Money or Maternity – Do Employees Have a Choice?

by annbailey on May 23, 2013

Balancing work and one’s family life can become difficult when a child is born. Being a mother is a full time job, as newborn children must be fed, cleaned, entertained, and monitored closely to avoid unexpected injury or illness. Even a part-time job can absorb enough time from a new mother’s day to conflict with those obligations. Maintaining a career and raising a newborn child are not mutually exclusive, although balancing a new child with a profession will require compromise on at least one end.

Parental Leave

When raising a newborn child, new parents should take parental leave. The initial few months are particularly stressful on new parents and not having to worry about one’s professional obligations provides much-needed relief. As the name suggests, parental leave is a leave of absence; unlike tendering a resignation, taking parental leave guarantees that one’s position will remain open until the parent returns. This eliminates the need to find a new position in the marketplace and ensures financial stability over the long term.

Under the federal Family and Medical Leave Act, parents of children of up to one year of age are authorized to take up to three months of leave to care for their new child, place it up for adoption or in a foster home, or care for ill family members. New parents are not paid in most jurisdictions, but benefits will continue for the duration of the leave of absence, of importance since many couples depend upon medical insurance through work.

Not all employers are required to provide this leave, however. Employers are required to grant parental leave if the employer has over 50 employees within 75 miles of the worker’s location, if the worker has been on the job for over a year, and if the employee has worked for the employer for at least 1,250 hours during the preceding year. If the employee does not meet these conditions, the employer is not required to grant the employee leave under federal law.

If the employee meets these requirements, the employee may take the leave of absence after providing notice at least 30 days in advance. However, some employers will attempt to discourage employees from taking legitimate parental leave. Such conduct is unlawful. If that occurs, parents can contact the Wage and Hour Division of the U.S. Department of Labor and file a complaint.

Nursing at Work

Staying home with the baby is just one approach. The other approach to bonding with one’s new baby while maintaining one’s career would be to take the baby to work. If the work environment is safe, many employers will allow nursing mothers to bring their children to work. Few employers outside of day care centers however, will have a spare nursing pillow or breast milk pump to provide to employees, so although some employers will provide comfortable sofas and chairs, mothers may need to bring their own maternity and infant equipment

Employers though, are not obligated to allow children into the workplace. Many employers view children as a distraction and many work environments are unsuitable for small children due to an array of workplace hazards. Many insurance companies also prohibit anyone other than employees from entering certain areas. As a result, bringing a child to work is not always feasible.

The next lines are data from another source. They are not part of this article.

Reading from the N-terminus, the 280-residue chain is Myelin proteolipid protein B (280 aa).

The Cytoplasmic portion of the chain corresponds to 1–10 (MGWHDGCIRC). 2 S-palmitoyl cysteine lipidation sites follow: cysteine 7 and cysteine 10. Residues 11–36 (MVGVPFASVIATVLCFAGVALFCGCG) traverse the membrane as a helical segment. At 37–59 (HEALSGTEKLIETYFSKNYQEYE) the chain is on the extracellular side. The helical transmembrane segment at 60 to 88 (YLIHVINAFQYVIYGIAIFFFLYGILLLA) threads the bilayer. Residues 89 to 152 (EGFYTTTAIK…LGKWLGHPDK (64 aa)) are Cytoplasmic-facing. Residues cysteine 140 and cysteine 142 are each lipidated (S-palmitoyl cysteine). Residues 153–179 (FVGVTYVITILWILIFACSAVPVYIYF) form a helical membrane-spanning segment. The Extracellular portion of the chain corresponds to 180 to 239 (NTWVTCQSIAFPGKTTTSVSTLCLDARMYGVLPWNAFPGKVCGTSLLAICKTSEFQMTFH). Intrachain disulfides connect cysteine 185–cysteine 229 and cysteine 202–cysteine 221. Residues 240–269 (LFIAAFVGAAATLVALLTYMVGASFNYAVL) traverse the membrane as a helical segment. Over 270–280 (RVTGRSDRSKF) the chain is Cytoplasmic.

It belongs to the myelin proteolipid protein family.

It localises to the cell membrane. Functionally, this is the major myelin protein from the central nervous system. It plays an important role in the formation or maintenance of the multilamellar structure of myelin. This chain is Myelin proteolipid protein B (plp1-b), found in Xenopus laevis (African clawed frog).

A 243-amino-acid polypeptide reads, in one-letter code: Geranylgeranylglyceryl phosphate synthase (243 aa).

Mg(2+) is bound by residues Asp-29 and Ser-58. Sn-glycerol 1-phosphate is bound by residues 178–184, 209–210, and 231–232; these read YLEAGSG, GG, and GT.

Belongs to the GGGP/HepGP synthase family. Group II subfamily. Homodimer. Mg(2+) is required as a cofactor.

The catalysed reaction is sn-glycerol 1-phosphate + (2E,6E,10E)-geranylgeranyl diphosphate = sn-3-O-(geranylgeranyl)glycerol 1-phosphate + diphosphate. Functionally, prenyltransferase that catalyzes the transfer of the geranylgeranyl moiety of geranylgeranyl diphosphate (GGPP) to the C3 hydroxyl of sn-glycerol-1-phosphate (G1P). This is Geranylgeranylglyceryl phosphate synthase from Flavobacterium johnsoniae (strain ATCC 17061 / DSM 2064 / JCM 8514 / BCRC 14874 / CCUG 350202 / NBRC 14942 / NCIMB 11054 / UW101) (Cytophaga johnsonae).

By law however, a mother may produce breast milk at work in order to feed her child after work. Under the recently amended Fair Labor Standards Act, employers must provide nursing mothers with a reasonable break time to express breast milk. In addition, employers must provide nursing mothers with a private area other than a bathroom stall. If the employer fails to do so, the mother may file a complaint with the U.S. Department of Labor. If the employer retaliates and terminates the employee, the employee may sue for wrongful termination.

Limitations and a Word of Caution

Federal protections that exist are in limited scope and state protections are usually nonexistent. Additionally, taking family leave is likely to negatively impact one’s career regardless. Employees may make themselves ineligible for performance or attendance bonuses by taking the leave of absence and parents in most jurisdictions are not compensated at all during the leave. Additionally, the three months lost can result in missed projects and reduced productivity, which will negatively impact one’s opportunities for promotion.

While employers are required to produce a private area for producing breast milk, employers are not required to furnish anything else to their employees. Fortunately, most workplaces have family friendly policies to some extent. Locating, hiring and training qualified personnel are all very expensive and most businesses would rather accommodate existing employees than lower morale and increase turnover.

Ann Bailey, while a television news anchor, took maternity leave after her son’s birth and encourages all mothers to do the same. To make a return to work after maternity leave easier, you may find that special equipment like a nursing pillow and rocking bassinet can help an office’s make-shift “nursery” feel more comfortable and inviting.

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